What kind of nonsense?

At the core of the Christian gospel lies some abject nonsense. But the real question is: what kind of nonsense is it?

The Christian message is not a matter of opinion (although it certainly has a bearing upon your opinions), nor is it a world view or a philosophy of life (although it certainly brings radical changes to your way of seeing the world and living life). Instead, it is the declaration of certain events that took place in human history; events that reveal God’s purposes for his world, and to which certain promises from God are attached.

At Easter we remember these events, their revelation and their promises. More could be said, of course, but to put it simply:

  • Good Friday: Jesus died, this was ‘for us’, and so God promises to forgive our sins.
  • Easter Sunday: Jesus rose from the dead, this was ‘for us’, and so God promises to give us victory over the grave and eternal life.

But at the core of this message there is a great nonsense. This was recognized from the beginning. On the third day after Jesus died, some women went to the tomb to complete the burial process by anointing his body with aromatic spices. They found the rock-cut tomb open. That was enough for Mary Magdalene to run back into the city to tell the apostle Peter (John 20). The other women pressed ahead and looked into the tomb to find Jesus’ body gone (Luke 24:3). They then saw two men, in the process realizing they were angels, who told them that Jesus had risen as predicted. These women then went back into the city and reported what they had seen.

But their reception was less than warm. Luke tells us that the apostles “did not believe the women, because their words seemed to them like nonsense” (Luke 24:11, NIV 1984).

At this point the question should shift. What kind of nonsense did it appear to be? If those who heard the women’s report were rationalists (if that is not anachronistic), then it would be a logical or a necessary ‘nonsense’ that goes like this:

Dead men don’t rise, therefore this report is nonsense.

Such things can’t happen.

On the other hand, if they were empiricists (again, with due allowance for any anachronism), then it would be a factual or experiential ‘nonsense’ that goes like this:

Never before in human history has a man risen from the dead, so, against this vast wealth of human experience of death and burial, this report appears to be nonsense.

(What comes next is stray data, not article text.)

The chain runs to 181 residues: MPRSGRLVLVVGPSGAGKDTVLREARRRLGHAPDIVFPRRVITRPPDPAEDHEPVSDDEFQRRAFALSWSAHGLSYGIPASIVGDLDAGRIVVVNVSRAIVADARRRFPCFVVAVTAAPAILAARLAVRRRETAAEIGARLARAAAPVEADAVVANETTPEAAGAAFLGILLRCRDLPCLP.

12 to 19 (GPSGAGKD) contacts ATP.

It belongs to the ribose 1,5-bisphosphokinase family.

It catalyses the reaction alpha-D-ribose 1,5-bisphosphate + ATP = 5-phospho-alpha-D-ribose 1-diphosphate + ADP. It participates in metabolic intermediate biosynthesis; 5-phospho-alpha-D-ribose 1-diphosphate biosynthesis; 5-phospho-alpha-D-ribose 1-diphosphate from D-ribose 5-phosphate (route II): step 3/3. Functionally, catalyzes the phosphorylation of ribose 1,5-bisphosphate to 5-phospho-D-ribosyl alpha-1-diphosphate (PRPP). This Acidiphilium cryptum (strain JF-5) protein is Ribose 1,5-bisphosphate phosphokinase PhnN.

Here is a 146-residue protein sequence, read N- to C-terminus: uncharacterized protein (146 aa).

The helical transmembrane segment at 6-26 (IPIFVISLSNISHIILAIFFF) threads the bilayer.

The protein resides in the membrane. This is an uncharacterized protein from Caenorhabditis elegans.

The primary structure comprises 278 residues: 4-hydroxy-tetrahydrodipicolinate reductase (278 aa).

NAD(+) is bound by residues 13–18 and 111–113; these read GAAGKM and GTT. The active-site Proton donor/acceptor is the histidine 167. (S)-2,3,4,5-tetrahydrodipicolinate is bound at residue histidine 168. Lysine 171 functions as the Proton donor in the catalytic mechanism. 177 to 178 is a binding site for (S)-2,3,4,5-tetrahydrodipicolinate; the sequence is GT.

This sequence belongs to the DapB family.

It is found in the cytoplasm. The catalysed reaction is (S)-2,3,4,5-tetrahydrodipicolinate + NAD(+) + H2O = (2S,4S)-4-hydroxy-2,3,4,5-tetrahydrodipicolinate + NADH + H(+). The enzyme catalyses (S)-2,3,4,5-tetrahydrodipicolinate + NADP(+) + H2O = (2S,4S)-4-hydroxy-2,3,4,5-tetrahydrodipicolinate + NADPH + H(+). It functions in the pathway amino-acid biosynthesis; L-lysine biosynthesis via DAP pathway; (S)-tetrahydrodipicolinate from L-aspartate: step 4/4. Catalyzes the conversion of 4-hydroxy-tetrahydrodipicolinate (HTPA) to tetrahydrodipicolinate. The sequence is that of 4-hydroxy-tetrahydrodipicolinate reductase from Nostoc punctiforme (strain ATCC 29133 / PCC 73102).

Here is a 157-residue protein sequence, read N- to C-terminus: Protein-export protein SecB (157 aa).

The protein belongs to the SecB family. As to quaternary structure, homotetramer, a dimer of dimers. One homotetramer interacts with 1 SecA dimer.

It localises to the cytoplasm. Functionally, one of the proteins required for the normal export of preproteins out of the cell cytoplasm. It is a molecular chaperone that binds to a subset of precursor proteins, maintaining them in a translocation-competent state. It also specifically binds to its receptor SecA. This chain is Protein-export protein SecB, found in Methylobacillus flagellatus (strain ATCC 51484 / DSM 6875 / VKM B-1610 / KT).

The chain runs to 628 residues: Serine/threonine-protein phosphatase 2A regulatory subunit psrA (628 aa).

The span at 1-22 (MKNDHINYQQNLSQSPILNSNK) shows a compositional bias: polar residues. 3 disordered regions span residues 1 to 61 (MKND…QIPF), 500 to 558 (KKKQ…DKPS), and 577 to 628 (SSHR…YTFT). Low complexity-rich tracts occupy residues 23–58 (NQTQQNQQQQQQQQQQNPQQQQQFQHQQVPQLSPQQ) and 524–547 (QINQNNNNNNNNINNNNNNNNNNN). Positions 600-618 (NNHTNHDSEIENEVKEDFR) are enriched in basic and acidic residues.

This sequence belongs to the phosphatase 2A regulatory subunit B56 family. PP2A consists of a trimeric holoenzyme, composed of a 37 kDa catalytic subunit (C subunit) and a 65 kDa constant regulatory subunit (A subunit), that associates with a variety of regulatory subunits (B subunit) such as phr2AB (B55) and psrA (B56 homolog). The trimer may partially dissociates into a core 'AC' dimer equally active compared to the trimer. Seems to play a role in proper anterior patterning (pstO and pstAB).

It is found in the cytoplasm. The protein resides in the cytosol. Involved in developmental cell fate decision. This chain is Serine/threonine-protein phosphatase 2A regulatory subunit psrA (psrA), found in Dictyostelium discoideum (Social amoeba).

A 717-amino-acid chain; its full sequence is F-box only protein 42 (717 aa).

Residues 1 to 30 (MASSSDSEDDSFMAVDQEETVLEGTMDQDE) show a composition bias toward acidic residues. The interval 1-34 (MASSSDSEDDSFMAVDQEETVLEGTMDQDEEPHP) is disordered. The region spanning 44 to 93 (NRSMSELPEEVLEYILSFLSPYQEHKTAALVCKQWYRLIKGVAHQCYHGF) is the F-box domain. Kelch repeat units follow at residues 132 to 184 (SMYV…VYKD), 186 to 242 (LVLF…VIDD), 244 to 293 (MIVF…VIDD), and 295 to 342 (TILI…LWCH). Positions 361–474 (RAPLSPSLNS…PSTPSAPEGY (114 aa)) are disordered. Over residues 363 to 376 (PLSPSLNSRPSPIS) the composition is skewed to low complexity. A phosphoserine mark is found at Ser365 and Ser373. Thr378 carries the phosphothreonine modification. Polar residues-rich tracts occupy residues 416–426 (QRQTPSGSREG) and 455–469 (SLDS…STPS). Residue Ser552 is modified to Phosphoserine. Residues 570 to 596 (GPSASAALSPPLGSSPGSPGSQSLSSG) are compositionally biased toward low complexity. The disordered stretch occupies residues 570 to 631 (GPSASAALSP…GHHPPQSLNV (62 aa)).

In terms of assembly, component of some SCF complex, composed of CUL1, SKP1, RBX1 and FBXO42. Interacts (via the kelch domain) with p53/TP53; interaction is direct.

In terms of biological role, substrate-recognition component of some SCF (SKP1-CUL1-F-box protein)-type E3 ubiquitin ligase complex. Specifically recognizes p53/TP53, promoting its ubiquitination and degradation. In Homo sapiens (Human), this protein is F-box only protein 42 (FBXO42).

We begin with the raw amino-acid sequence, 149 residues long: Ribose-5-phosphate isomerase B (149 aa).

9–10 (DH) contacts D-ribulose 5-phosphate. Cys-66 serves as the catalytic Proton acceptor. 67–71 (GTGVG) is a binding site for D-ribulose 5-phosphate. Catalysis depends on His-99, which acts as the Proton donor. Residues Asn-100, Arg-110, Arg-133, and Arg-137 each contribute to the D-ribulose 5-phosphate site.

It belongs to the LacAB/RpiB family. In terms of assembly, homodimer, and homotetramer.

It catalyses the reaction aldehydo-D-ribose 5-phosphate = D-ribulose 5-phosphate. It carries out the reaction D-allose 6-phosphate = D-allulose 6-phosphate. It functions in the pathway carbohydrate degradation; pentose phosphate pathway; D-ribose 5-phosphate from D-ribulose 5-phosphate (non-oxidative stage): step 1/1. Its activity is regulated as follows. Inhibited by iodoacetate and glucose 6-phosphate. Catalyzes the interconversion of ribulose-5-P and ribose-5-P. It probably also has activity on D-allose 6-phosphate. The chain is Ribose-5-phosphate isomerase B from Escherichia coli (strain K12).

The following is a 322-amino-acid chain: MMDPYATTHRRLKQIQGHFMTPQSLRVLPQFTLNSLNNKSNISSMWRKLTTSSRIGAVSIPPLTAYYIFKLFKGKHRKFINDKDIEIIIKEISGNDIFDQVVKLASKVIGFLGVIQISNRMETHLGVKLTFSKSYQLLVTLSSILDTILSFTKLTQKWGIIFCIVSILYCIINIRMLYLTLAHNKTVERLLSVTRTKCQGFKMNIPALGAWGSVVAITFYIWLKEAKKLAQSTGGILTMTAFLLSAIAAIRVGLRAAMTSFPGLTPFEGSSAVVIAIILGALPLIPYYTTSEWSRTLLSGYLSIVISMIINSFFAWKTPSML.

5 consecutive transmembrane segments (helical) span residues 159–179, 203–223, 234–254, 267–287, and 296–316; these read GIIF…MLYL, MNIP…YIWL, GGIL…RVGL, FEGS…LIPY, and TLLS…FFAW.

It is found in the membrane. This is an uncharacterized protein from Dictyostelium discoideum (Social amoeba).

Such things don’t happen.

At least one of the crowd of apostles who heard the women’s testimony that day must have had some empirical leanings. As Peter sat there amongst the disbelieving group, he must have thought: “Such things don’t happen. But, hey—what if it did?”

He jumped up and ran to the tomb to check the facts out for himself (Luke 24:12). That was the beginning of a massive change of life for him. That was the beginning of a massive change of life for the world.

2 thoughts on “What kind of nonsense?

  1. Peter Bolt wrote:
    “He jumped up and ran to the tomb to check the facts out for himself (Luke 24:12). That was the beginning of a massive change of life for him. That was the beginning of a massive change of life for the world.”

    This too is nonsense. Peter never went to the tomb. Somebody just added this sentence (Luke 24:12) later to the text. Some Bibles like RSV and NEB omit it. So it is nonsense that it started “a massive change of life for the world”

  2. Hi Peter,

    You are right that there is some textual variation on Luke 24:12, with some manuscripts omitting the verse. But contrary to your suggested time-line, manuscripts that omit are later than many of those that include the verse. The omission is in the ‘Western’ Manuscript D, and several versions of the Old Latin (it).

    This verse is one of the nine verses the 19th century scholars Wescott and Hort declared to be ‘Western non-Interpolations’. Whereas Western readings were not usually regarded as highly as those from Alexandrian manuscripts, W.&H. argued that in these nine verses the Western reading should be followed, and that every other manuscript contains an interpolation. (thus the odd expression: western non-interpolation)

    In 1952 the Bodmer papyri were discovered, including P75 which is dated to late 2nd or early 3rd century. Earlier than previously known Alexandrian manuscripts, P75 also contains verse 12. Along with other reasons, this textual antiquity has made many, if not most, scholars increasingly dissatisfied with the ‘Western non-interpolation’ theory of W.&H.

    But it is interesting to ask again the question, ‘what kind of nonsense?’. Here it is obviously an empirical question: what actually happened?  Did Peter run to the tomb etc? Even without Luke 24:12, we have another source that tells us he did (John 20), along with another; with Luke’s verse, we have a second; with the independent source behind the ‘road to Emmaus’ story (Luke 24:13-35) we have an allusion to the event, although Peter is not specifically named but it does use the plural (v.24), affirming the TWO of John more neatly than the ONE of Luke. It is also inherently probable that such a report from the women (which Luke acknowledges was received as nonsense) would be checked out by someone else.

    Not bad, historically speaking.

    Interesting that Peter was the first to preach publicly about the resurrection of Jesus, and the massive change of life for the world that that event entailed (Acts 2).

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